Summary: Immigrant Vs Defore

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Facts: The defendant (Defore) was arrested by a police officer for stealing a coat. If he did commit the offense, it was considered a misdemeanor of petit larceny because the overcoat did not cost more than fifty dollars. The defendant was in the hallway of his apartment complex when he was arrested. After Defore was in custody, the arresting police officer went into Defore’s residence and searched it. During his search the officer found a bag, which contained a blackjack (a short, lead-filled club with a flexible handle). Procedural History: After trial, Defore was acquitted of the petit larceny charge. While this was going on, he had been indicted in a second offense for possessing the blackjack. Before the trial, he motioned to suppress…show more content…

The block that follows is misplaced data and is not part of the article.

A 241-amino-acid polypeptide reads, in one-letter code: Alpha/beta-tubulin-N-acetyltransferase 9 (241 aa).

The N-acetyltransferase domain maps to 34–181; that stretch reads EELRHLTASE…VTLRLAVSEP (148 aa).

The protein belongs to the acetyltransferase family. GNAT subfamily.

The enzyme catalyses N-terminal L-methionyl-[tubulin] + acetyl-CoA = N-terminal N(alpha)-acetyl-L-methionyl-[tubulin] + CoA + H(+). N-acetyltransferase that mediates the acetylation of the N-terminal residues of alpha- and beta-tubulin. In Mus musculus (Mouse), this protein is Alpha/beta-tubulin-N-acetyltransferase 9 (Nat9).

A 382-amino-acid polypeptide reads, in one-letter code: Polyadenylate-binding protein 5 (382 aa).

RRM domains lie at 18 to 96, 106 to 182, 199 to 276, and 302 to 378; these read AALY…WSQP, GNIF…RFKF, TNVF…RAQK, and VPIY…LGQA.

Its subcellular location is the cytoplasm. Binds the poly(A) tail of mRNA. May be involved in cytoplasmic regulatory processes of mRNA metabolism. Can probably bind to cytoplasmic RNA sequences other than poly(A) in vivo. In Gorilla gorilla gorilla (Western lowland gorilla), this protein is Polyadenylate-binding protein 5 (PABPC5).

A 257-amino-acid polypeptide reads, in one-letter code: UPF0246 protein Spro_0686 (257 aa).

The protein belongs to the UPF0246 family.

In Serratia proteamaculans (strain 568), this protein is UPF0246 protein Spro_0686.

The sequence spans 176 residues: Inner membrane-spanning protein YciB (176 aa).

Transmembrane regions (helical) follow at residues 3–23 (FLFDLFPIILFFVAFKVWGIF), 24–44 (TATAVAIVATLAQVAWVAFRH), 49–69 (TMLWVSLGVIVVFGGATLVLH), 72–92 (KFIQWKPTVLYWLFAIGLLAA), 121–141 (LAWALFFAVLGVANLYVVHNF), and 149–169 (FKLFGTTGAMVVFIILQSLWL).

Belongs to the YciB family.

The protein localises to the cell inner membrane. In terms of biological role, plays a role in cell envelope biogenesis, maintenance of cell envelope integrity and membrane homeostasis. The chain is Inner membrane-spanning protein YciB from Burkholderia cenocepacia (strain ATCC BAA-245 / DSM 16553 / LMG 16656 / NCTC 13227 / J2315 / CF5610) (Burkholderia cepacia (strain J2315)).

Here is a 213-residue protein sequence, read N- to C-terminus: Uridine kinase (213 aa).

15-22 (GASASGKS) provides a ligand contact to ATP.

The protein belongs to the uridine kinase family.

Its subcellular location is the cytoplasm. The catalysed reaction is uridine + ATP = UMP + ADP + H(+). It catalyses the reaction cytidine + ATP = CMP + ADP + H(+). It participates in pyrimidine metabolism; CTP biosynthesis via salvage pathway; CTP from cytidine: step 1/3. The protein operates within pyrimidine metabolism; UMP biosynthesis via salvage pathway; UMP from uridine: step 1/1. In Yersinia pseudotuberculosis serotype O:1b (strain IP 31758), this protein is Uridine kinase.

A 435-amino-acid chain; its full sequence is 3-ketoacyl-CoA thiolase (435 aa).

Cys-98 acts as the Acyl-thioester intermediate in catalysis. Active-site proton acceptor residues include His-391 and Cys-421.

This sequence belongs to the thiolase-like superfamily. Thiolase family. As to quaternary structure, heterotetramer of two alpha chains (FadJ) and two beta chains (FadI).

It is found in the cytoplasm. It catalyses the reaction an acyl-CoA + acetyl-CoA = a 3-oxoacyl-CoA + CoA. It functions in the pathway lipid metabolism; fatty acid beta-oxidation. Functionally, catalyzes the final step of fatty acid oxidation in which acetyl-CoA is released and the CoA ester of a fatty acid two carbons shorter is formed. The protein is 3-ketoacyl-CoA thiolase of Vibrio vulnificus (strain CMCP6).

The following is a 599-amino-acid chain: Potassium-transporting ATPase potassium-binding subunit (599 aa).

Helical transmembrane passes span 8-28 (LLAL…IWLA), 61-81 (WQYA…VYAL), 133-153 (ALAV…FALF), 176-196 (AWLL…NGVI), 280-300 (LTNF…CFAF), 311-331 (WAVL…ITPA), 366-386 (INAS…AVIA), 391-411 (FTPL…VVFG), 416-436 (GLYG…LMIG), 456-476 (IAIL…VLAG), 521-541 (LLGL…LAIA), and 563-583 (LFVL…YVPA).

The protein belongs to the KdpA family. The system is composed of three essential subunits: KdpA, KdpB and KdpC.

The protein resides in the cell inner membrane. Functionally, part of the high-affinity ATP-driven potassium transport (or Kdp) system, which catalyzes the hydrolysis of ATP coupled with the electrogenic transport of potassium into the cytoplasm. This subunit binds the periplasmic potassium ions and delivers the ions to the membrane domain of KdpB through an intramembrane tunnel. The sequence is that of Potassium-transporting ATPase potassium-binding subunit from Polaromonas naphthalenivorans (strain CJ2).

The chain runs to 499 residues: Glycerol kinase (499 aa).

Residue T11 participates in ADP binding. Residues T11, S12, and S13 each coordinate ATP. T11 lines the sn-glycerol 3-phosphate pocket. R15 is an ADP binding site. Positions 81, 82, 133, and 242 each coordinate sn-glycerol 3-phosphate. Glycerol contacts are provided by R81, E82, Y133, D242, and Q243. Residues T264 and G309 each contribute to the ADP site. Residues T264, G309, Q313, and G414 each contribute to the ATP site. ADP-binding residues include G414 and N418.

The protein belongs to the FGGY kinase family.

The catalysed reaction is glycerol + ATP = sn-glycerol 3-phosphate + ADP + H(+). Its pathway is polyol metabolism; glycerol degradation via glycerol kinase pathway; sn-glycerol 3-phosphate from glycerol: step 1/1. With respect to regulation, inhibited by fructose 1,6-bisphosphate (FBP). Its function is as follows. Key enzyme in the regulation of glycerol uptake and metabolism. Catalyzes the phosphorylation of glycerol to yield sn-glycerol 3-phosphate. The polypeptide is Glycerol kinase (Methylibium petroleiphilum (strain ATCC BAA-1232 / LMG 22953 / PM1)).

It’s not something that should be protected against a nosy onlooker. There is no connection between the lack of a search warrant and the constitutional freedom against involuntary disclosure. The weapon would have been just as unlawful and involuntary if there was a search warrant. The warrant does not advance the idea that the defendant will be covered against disclosing his own crime. Actually, the warrant is used to urge him to disclose it. Contraband items that are owned without a right and are subject to seizure may be submitted into evidence without infringing upon the rights of self-incrimination, whether the seizure has been made with or without a warrant. Defore made it clear in his objection that the weapon was contraband, but the hat and bag were not. Yet, all of the items were submitted into evidence together. Defore’s objection did not favor one item over the other. If any of the items were admissible, his objection does not succeed. In this situation it is not necessary to find out whether the items are lawfully owned. There are situations when items, not contraband at all, may be seized and submitted into evidence. In this case, if the coat had been priced fifty-one dollars rather than fifty dollars, it would have been a lawful arrest because the police officer might apprehend the defendant if a felony had been committed and there was a reasonable cause to think that he did it. In that case, there might

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